USS Kitty Hawk limits movies after complaints
November 16, 2007
YOKOSUKA NAVAL BASE, Japan — Now showing on the USS Kitty Hawk: fewer rated-R movies.
The captain of the Yokosuka-based aircraft carrier shifted internal programming last week due to complaints about gratuitous violence, gore and racist language in several movies shown aboard the ship, which is at sea.
Crewmembers gave the action mixed reviews.
Stars and Stripes received several anonymous e-mails from crewmembers saying they were being shown cartoons on the ship’s movie channels.
“We’re all adults here,” one sailor said in an e-mail.
Another pondered the increased likelihood of crewmembers going crazy if cartoons were all they could watch at sea.
Ship spokesman Lt. Bill Clinton said crewmembers also were complaining about offensive material, and only three movies were restricted.
“Soul Plane” was pulled due to complaints about the overuse of the “N” word, Clinton said. The film “Never Die Alone” drew complaints about glorifying rape, violence against women and gang affiliation, and “Texas Chainsaw Massacre” was axed due to extreme violence, brutality and gratuitous gore, Clinton said.
Complaints were received about all three movies, and commanding officer Capt. Todd Zecchin pulled them “for the benefit of the crew,” Clinton said.
“It is not the intent of the CO to deny viewing any titles due to his own personal views. However, he does take into consideration the overall feedback that we receive for titles that may be offensive to crewmembers and acts accordingly,” Clinton said.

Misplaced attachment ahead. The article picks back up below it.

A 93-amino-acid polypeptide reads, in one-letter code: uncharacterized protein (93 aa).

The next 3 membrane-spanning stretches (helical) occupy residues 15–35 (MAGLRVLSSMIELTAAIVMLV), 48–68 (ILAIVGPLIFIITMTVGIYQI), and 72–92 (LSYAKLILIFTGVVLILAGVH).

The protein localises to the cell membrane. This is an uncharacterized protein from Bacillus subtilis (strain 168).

The Naval Motion Picture Service sends the ship 12 new movies monthly. The service prescreens the films and supplies 35 mm films and 8 mm videocassettes to 800 afloat and shore commands, providing an estimated 100 million movie viewings each year.
Regulations prohibit censorship, but allow commanding officers the option to restrict films “if its exhibition would have an adverse impact on morale.”
In the cases above, all films were deemed negative due to the numerous complaints presented to the captain, Clinton said.
The ship was also running too many types of a specific movie style in a row,” Clinton said, listing “slasher,” “drama,” and “comedies” as repeat offenders. Now, they are making more of an effort to rotate all of the genres throughout the day and have switched from an eight-hour to a 12-hour movie rotation, he said.
“It is not an exact science, but we try to make sure that all genres are represented,” Clinton said.
Sailors can also request movies on the ship’s intranet from a listing of more than 700 movies. Requests are usually honored in 72 hours, Clinton said.
The ship has seven channels to choose from, including three movie channels, one ship-specific training channel and satellite channels from American Forces Network featuring sports, news and entertainment.